On top of an instinctive abhorrence of heavy losses from his experience in the First World War, Montgomery felt he had an even stronger reason for caution in his attacks. Yet he did not discuss the manpower crisis with Eisenhower. The British feared losing face as well as power. Churchill was worried that such an admission of British weakness would reduce his influence with Roosevelt when it came to deciding the post-war future of Europe. It would not be long, however, before Montgomery’s 21st Army Group had to disband the 59th Division to reinforce other formations. And in November, to Churchill’s renewed dismay, the 50th Division would also be split up.

  Montgomery’s reluctance to incur losses in Normandy has long been a target for criticism. But the faults were perhaps more institutional than merely personal. The disappointing performance of his three veteran divisions from North Africa, the 7thArmoured,the 50thNorthumbrian and the 51st Highland Divis
ion, revealed a war-weariness in large parts of the British Army. An aversion to risk had become widespread and opportunities were seldom exploited. The repeated failures to crack the German front round Caen inevitably blunted an aggressive outlook. Increasingly, the Second Army in Normandy preferred to rely on the excellent support provided by the Royal Artillery and on Allied air power. The idea that high explosive saved British lives became almost addictive. But it certainly did not save French lives, as Montgomery’s next offensive showed in the most shocking way.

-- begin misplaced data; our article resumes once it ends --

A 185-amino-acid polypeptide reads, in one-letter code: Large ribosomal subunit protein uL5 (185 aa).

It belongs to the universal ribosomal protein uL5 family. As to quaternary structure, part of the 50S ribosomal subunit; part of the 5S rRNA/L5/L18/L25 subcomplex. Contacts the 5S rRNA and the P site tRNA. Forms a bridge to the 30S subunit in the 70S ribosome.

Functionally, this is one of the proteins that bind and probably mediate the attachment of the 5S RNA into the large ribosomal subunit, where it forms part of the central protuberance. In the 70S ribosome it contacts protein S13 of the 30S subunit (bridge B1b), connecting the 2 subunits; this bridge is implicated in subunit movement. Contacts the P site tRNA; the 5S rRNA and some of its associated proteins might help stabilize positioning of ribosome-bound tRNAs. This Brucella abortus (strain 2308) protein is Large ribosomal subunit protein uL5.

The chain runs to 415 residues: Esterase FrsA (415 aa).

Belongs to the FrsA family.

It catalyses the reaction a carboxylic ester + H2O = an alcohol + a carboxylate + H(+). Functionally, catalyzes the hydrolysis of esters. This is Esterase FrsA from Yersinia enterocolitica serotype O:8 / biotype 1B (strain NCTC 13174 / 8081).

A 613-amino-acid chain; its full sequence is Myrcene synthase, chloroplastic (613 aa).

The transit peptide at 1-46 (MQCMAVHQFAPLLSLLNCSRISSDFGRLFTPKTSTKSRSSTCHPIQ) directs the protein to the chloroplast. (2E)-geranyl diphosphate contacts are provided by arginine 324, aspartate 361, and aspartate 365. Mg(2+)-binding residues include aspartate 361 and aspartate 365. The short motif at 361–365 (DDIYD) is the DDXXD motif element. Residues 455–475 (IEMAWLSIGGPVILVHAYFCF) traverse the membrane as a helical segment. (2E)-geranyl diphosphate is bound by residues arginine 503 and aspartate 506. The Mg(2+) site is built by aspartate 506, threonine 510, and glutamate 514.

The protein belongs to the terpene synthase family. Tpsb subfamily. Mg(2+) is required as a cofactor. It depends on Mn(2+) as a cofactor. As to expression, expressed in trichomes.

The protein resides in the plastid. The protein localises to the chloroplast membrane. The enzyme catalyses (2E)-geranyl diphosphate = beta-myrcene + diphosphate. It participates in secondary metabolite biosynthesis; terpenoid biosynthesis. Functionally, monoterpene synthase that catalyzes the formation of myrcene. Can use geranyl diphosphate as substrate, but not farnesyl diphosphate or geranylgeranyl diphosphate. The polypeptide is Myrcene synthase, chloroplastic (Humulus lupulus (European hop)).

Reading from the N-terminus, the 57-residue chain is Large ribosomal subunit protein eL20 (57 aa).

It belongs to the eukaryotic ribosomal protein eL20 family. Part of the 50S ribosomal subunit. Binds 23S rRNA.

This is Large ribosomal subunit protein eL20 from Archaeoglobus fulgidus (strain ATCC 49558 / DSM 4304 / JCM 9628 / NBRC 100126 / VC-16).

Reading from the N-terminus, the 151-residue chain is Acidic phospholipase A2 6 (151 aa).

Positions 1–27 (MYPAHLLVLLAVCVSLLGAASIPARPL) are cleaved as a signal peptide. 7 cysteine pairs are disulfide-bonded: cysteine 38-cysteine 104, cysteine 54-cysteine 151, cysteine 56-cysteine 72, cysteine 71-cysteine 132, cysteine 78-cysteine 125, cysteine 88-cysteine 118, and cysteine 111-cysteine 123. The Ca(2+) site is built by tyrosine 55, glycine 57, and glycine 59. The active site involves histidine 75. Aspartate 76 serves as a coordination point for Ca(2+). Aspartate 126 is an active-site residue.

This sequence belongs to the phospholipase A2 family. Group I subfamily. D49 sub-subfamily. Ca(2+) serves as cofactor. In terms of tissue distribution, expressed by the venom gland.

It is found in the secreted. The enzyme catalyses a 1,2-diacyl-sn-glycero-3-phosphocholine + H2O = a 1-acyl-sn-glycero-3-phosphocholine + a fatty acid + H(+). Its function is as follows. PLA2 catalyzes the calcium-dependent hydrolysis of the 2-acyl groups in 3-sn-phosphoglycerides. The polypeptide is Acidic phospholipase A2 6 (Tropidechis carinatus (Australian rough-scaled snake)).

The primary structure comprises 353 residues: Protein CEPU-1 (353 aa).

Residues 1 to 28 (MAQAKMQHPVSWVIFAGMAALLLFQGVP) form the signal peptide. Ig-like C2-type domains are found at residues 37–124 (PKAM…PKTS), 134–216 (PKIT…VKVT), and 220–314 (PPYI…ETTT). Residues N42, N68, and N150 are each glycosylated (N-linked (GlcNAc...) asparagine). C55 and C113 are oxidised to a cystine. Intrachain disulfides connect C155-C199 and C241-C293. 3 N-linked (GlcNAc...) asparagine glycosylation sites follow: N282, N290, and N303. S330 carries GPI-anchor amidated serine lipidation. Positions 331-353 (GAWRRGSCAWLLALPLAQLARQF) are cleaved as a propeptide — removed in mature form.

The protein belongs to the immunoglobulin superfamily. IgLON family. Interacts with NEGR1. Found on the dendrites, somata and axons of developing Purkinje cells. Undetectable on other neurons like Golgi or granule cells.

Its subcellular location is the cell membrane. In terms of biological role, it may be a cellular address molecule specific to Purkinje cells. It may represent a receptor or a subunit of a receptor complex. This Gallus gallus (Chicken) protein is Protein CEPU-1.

The battle for Caen began on 4 July with Operation Windsor, a preliminary attack by the Canadian 8th Infantry Brigade to seize the village and airfield of Carpiquet to the west of the city. Carpiquet was defended by a small detachment of their most hated enemy, the 12th SS Panzer-Division Hitler Jugend. This battle, with the Régiment de la Chaudière, the Queen’s Own Rifles of Canada, the North Shore and the Winnipeg Rifles out for revenge, was to be one of the most vicious of the whole Normandy campaign.

  The village and the airfield were held by fewer than 200 members of the 26th SS Panzergrenadier-Regiment and five Mark IV tanks brought up by night and hidden in the battered hangars at the southern end. But their most powerful weapons consisted of a battery of 88 mm guns sited to cover the eastern part of the airfield. They also had an artillery battalion and some Nebelwerfer batteries from the 7th Mortar Brigade.

  The Canadians attacked at 05.00 hours, supported by the heavy guns of HMS Rodney and the monitor HMS Roberts at a range of fifteen miles. The village was pounded to rubble. Many of the fifty-odd SS panzergrenadiers were buried alive. Coated in dust, some managed to struggle out from under the fallen beams and debris. They cleaned their weapons rapidly and fought back as the Régiment de la Chaudière attacked. Despite their small number, they inflicted heavy casualties on their attackers, but by 14.00 hours the remnants of the village were in Canadian hands. The few prisoners taken were treated roughly after the bitter fight.